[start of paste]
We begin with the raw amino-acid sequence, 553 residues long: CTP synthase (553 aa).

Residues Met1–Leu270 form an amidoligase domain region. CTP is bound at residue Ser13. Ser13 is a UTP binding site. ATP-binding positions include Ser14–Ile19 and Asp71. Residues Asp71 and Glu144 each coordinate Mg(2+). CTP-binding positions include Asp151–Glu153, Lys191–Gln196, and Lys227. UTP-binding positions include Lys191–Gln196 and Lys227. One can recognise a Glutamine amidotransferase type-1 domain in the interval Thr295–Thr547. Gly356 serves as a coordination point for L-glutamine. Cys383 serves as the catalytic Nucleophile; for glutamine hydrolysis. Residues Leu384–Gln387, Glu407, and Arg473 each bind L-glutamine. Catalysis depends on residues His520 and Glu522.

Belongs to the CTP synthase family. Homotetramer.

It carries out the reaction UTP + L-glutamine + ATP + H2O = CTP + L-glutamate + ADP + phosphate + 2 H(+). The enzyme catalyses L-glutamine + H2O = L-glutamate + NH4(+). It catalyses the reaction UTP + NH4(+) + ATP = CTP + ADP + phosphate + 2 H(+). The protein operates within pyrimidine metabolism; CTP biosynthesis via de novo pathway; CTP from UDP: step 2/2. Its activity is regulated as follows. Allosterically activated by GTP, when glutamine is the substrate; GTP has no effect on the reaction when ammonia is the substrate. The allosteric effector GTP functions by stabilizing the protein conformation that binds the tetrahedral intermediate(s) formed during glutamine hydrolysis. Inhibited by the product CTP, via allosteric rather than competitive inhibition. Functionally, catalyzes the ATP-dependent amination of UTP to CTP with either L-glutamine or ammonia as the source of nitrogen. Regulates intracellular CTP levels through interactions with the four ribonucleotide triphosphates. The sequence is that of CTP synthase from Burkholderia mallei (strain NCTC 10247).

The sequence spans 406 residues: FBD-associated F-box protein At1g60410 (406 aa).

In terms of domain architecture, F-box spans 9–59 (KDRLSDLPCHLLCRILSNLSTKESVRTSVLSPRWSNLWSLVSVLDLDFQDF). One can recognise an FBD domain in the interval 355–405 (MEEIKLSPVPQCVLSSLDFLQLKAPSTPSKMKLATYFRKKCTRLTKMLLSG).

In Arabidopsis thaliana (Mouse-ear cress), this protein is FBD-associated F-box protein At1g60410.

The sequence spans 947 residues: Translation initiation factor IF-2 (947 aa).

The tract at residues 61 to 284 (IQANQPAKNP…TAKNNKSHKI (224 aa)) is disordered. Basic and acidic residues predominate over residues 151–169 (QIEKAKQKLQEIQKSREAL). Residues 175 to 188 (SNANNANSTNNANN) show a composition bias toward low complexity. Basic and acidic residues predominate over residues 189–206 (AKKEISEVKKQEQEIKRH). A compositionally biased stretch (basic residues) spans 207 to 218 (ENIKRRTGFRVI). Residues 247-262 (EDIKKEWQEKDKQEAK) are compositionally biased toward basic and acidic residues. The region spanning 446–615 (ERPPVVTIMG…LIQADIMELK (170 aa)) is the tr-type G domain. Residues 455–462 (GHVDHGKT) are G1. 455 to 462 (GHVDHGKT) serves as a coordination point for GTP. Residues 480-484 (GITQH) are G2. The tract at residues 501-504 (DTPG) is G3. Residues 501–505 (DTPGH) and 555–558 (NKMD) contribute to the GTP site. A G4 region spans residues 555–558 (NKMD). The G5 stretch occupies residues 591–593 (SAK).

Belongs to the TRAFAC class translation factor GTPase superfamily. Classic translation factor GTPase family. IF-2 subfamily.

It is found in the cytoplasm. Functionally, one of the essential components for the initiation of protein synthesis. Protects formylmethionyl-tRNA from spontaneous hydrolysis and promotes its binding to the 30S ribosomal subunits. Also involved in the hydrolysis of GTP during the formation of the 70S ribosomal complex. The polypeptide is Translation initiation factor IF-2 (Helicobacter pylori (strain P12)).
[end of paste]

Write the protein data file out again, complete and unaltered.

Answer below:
We begin with the raw amino-acid sequence, 553 residues long: CTP synthase (553 aa).

Residues Met1–Leu270 form an amidoligase domain region. CTP is bound at residue Ser13. Ser13 is a UTP binding site. ATP-binding positions include Ser14–Ile19 and Asp71. Residues Asp71 and Glu144 each coordinate Mg(2+). CTP-binding positions include Asp151–Glu153, Lys191–Gln196, and Lys227. UTP-binding positions include Lys191–Gln196 and Lys227. One can recognise a Glutamine amidotransferase type-1 domain in the interval Thr295–Thr547. Gly356 serves as a coordination point for L-glutamine. Cys383 serves as the catalytic Nucleophile; for glutamine hydrolysis. Residues Leu384–Gln387, Glu407, and Arg473 each bind L-glutamine. Catalysis depends on residues His520 and Glu522.

Belongs to the CTP synthase family. Homotetramer.

It carries out the reaction UTP + L-glutamine + ATP + H2O = CTP + L-glutamate + ADP + phosphate + 2 H(+). The enzyme catalyses L-glutamine + H2O = L-glutamate + NH4(+). It catalyses the reaction UTP + NH4(+) + ATP = CTP + ADP + phosphate + 2 H(+). The protein operates within pyrimidine metabolism; CTP biosynthesis via de novo pathway; CTP from UDP: step 2/2. Its activity is regulated as follows. Allosterically activated by GTP, when glutamine is the substrate; GTP has no effect on the reaction when ammonia is the substrate. The allosteric effector GTP functions by stabilizing the protein conformation that binds the tetrahedral intermediate(s) formed during glutamine hydrolysis. Inhibited by the product CTP, via allosteric rather than competitive inhibition. Functionally, catalyzes the ATP-dependent amination of UTP to CTP with either L-glutamine or ammonia as the source of nitrogen. Regulates intracellular CTP levels through interactions with the four ribonucleotide triphosphates. The sequence is that of CTP synthase from Burkholderia mallei (strain NCTC 10247).

The sequence spans 406 residues: FBD-associated F-box protein At1g60410 (406 aa).

In terms of domain architecture, F-box spans 9–59 (KDRLSDLPCHLLCRILSNLSTKESVRTSVLSPRWSNLWSLVSVLDLDFQDF). One can recognise an FBD domain in the interval 355–405 (MEEIKLSPVPQCVLSSLDFLQLKAPSTPSKMKLATYFRKKCTRLTKMLLSG).

In Arabidopsis thaliana (Mouse-ear cress), this protein is FBD-associated F-box protein At1g60410.

The sequence spans 947 residues: Translation initiation factor IF-2 (947 aa).

The tract at residues 61 to 284 (IQANQPAKNP…TAKNNKSHKI (224 aa)) is disordered. Basic and acidic residues predominate over residues 151–169 (QIEKAKQKLQEIQKSREAL). Residues 175 to 188 (SNANNANSTNNANN) show a composition bias toward low complexity. Basic and acidic residues predominate over residues 189–206 (AKKEISEVKKQEQEIKRH). A compositionally biased stretch (basic residues) spans 207 to 218 (ENIKRRTGFRVI). Residues 247-262 (EDIKKEWQEKDKQEAK) are compositionally biased toward basic and acidic residues. The region spanning 446–615 (ERPPVVTIMG…LIQADIMELK (170 aa)) is the tr-type G domain. Residues 455–462 (GHVDHGKT) are G1. 455 to 462 (GHVDHGKT) serves as a coordination point for GTP. Residues 480-484 (GITQH) are G2. The tract at residues 501-504 (DTPG) is G3. Residues 501–505 (DTPGH) and 555–558 (NKMD) contribute to the GTP site. A G4 region spans residues 555–558 (NKMD). The G5 stretch occupies residues 591–593 (SAK).

Belongs to the TRAFAC class translation factor GTPase superfamily. Classic translation factor GTPase family. IF-2 subfamily.

It is found in the cytoplasm. Functionally, one of the essential components for the initiation of protein synthesis. Protects formylmethionyl-tRNA from spontaneous hydrolysis and promotes its binding to the 30S ribosomal subunits. Also involved in the hydrolysis of GTP during the formation of the 70S ribosomal complex. The polypeptide is Translation initiation factor IF-2 (Helicobacter pylori (strain P12)).